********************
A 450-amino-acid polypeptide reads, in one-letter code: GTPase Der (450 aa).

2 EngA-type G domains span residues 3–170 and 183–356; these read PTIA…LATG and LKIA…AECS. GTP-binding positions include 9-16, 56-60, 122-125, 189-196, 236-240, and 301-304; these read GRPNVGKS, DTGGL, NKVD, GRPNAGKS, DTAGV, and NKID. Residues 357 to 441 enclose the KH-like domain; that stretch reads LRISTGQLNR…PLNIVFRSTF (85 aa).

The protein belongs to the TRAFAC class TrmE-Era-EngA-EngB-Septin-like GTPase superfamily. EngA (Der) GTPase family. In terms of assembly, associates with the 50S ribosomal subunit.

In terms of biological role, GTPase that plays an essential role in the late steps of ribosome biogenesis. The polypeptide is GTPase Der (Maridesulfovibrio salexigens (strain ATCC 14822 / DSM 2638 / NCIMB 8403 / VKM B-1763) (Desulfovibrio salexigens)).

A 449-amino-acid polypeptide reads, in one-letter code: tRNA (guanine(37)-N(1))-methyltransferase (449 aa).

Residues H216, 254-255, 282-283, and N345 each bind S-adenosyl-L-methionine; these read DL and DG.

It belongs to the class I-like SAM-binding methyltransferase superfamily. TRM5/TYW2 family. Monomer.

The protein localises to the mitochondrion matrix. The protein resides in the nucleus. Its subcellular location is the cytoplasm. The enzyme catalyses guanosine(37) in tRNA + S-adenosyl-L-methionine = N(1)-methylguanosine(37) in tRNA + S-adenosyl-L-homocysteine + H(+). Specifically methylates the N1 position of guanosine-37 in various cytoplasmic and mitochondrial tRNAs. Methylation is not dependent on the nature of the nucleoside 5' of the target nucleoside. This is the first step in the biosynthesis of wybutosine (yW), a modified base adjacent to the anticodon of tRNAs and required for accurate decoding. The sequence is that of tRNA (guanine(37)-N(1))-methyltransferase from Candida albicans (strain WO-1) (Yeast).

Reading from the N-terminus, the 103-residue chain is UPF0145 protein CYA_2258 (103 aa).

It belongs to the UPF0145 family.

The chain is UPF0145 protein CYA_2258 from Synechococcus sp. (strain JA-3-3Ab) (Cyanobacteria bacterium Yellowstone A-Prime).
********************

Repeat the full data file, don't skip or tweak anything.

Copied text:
A 450-amino-acid polypeptide reads, in one-letter code: GTPase Der (450 aa).

2 EngA-type G domains span residues 3–170 and 183–356; these read PTIA…LATG and LKIA…AECS. GTP-binding positions include 9-16, 56-60, 122-125, 189-196, 236-240, and 301-304; these read GRPNVGKS, DTGGL, NKVD, GRPNAGKS, DTAGV, and NKID. Residues 357 to 441 enclose the KH-like domain; that stretch reads LRISTGQLNR…PLNIVFRSTF (85 aa).

The protein belongs to the TRAFAC class TrmE-Era-EngA-EngB-Septin-like GTPase superfamily. EngA (Der) GTPase family. In terms of assembly, associates with the 50S ribosomal subunit.

In terms of biological role, GTPase that plays an essential role in the late steps of ribosome biogenesis. The polypeptide is GTPase Der (Maridesulfovibrio salexigens (strain ATCC 14822 / DSM 2638 / NCIMB 8403 / VKM B-1763) (Desulfovibrio salexigens)).

A 449-amino-acid polypeptide reads, in one-letter code: tRNA (guanine(37)-N(1))-methyltransferase (449 aa).

Residues H216, 254-255, 282-283, and N345 each bind S-adenosyl-L-methionine; these read DL and DG.

It belongs to the class I-like SAM-binding methyltransferase superfamily. TRM5/TYW2 family. Monomer.

The protein localises to the mitochondrion matrix. The protein resides in the nucleus. Its subcellular location is the cytoplasm. The enzyme catalyses guanosine(37) in tRNA + S-adenosyl-L-methionine = N(1)-methylguanosine(37) in tRNA + S-adenosyl-L-homocysteine + H(+). Specifically methylates the N1 position of guanosine-37 in various cytoplasmic and mitochondrial tRNAs. Methylation is not dependent on the nature of the nucleoside 5' of the target nucleoside. This is the first step in the biosynthesis of wybutosine (yW), a modified base adjacent to the anticodon of tRNAs and required for accurate decoding. The sequence is that of tRNA (guanine(37)-N(1))-methyltransferase from Candida albicans (strain WO-1) (Yeast).

Reading from the N-terminus, the 103-residue chain is UPF0145 protein CYA_2258 (103 aa).

It belongs to the UPF0145 family.

The chain is UPF0145 protein CYA_2258 from Synechococcus sp. (strain JA-3-3Ab) (Cyanobacteria bacterium Yellowstone A-Prime).